I know that the subject of air shows is a little touchy at the moment, but I had an experience at the Bournemouth Air show last week that I just had to share. And, no, thankfully nothing crashed.
I’ve been to a few air shows in my time, and seeing a crowd of spectators looking into the sky at some crazy pilot pulling off a spectacular manoeuvre is nothing new to me.
But this was…
So there we all were, thousands of us standing on Bournemouth beach at exactly 3pm when the Red Arrows were due to emerge over the cliff and begin their display. We even heard the tannoy mumble a vague, “ladies and gentlemen, would you please welcome the Red Arrows!”
The Reds are never late, but at 3.05pm there was still no sign of them.
At this point I took a second to pull my expectant gaze away from that hole in the sky and to look around and behind me. And what I saw… no, what I felt, was a collective holding of breath that I’ve not experienced before. The whole beach was still and gripped in a state of suspended anticipation as almost every single person gazed at an empty piece of sky. Some were listing to radios and checking phone apps to confirm that the boys in Red were indeed on their way, whilst others were telling their kids to be patient as this grand entrance was worth putting that sandcastle construction on hold or staying out of the sea for. Along the zig-zig path up to the cliff top ran a wiggly line of expectant onlookers, seemingly motionless as they waited with the rest of us. People were lining the breakwaters that protrude into the water, and the railings of the two piers were chock full of people, all watching that cliff top. You could even feel the eyes and binoculars of the ships and boats far out to sea all looking at this piece of sky with nothing in it.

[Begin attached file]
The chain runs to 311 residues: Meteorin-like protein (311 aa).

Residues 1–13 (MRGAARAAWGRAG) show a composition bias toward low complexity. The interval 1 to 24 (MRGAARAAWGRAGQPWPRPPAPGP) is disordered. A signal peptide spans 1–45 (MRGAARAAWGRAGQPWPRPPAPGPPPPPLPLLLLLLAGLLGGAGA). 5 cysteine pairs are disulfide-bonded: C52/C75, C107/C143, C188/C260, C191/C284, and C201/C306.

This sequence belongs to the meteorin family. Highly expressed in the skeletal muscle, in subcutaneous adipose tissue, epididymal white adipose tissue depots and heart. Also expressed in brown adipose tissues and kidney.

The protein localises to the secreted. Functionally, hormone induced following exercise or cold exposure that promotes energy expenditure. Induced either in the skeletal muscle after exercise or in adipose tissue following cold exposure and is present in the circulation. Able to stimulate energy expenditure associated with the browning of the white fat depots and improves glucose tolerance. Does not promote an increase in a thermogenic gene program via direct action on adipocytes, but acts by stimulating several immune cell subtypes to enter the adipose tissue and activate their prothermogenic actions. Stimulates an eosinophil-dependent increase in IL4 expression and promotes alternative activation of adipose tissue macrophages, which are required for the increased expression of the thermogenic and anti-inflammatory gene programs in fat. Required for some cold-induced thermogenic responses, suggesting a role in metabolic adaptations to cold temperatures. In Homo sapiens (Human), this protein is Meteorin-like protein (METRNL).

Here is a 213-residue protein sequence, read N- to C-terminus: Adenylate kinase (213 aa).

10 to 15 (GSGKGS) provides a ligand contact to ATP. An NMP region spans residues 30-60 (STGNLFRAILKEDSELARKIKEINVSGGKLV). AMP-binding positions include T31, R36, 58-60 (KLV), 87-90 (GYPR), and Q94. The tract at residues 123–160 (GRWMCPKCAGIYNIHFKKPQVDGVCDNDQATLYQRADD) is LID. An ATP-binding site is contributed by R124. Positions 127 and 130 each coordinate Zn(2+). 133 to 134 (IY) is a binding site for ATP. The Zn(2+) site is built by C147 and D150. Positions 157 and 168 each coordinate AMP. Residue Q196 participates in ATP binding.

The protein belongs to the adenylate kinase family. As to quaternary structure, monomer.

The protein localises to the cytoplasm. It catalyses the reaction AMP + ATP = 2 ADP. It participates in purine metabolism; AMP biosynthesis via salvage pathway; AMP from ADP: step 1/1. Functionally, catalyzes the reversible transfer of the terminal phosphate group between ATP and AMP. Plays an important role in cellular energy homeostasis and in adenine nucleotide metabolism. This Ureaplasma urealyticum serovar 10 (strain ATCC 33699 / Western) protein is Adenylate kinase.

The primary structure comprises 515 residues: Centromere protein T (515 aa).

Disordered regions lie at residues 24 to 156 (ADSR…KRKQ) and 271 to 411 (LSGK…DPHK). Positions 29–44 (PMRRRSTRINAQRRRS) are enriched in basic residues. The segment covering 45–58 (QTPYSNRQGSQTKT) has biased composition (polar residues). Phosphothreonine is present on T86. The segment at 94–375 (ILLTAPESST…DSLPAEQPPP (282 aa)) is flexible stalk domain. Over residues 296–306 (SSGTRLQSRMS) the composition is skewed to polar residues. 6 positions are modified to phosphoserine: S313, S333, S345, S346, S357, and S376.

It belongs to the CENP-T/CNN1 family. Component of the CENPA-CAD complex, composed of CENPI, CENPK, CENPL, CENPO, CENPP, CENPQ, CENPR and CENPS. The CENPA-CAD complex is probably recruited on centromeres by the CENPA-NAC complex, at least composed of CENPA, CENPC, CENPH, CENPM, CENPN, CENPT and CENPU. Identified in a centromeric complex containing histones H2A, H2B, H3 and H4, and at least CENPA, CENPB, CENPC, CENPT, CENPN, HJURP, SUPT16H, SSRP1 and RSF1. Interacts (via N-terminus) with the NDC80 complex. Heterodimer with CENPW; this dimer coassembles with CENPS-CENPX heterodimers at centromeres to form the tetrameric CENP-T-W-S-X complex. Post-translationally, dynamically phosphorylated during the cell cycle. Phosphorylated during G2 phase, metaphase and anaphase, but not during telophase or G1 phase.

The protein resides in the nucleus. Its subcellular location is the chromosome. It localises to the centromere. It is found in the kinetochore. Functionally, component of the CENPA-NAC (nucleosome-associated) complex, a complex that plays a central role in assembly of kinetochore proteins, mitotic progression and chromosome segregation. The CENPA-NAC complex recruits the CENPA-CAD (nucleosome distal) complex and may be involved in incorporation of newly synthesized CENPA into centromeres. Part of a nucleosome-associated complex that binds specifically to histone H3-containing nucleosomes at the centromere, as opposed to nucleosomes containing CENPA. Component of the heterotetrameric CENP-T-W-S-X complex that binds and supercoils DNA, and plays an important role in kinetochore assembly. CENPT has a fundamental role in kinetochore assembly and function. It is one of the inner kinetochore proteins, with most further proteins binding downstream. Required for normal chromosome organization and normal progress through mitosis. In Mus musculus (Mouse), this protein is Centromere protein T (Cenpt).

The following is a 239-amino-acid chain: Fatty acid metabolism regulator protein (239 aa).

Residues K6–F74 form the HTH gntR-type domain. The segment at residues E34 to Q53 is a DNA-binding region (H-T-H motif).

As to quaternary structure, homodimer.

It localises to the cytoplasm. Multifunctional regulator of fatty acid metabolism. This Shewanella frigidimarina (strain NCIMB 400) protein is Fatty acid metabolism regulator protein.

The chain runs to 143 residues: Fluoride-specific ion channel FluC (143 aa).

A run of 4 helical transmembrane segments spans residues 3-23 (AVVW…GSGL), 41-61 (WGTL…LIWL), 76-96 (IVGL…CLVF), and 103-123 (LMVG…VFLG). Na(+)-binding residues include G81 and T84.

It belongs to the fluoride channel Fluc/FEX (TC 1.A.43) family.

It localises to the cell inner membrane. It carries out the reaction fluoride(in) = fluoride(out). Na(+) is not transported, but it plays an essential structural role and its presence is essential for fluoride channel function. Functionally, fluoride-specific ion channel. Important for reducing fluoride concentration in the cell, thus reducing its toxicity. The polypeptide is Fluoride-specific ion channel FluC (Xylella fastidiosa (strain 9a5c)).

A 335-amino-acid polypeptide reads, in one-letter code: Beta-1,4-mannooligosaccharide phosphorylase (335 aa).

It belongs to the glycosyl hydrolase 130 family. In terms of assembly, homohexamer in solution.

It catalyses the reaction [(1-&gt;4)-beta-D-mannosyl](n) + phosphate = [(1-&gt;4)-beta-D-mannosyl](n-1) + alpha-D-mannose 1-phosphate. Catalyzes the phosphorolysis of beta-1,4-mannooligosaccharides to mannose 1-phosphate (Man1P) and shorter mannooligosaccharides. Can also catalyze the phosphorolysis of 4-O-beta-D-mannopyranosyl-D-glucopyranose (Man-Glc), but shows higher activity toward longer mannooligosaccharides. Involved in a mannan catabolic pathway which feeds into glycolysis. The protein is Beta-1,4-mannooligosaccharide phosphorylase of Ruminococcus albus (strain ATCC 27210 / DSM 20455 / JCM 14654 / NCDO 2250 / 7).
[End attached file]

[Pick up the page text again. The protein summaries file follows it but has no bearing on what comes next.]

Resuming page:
And we all held our breath together.
I’ve never been on a beach (or anywhere in fact) with such a collective feeling of togetherness. I’ve been to rock concerts, sports matches, etc., but nothing felt like this – not even during an air show. This wasn’t the excitement and awe felt whilst watching a display; this was shared suspense at its most tangible.
Of course, in hindsight, this delay only enhanced the moment the planes did scream into view a few minutes later. Yes, they were late. No, we never found out why. And yes, it was a great display. But it was those moments of waiting that promoted me to get writing.
And this is what we were all waiting for…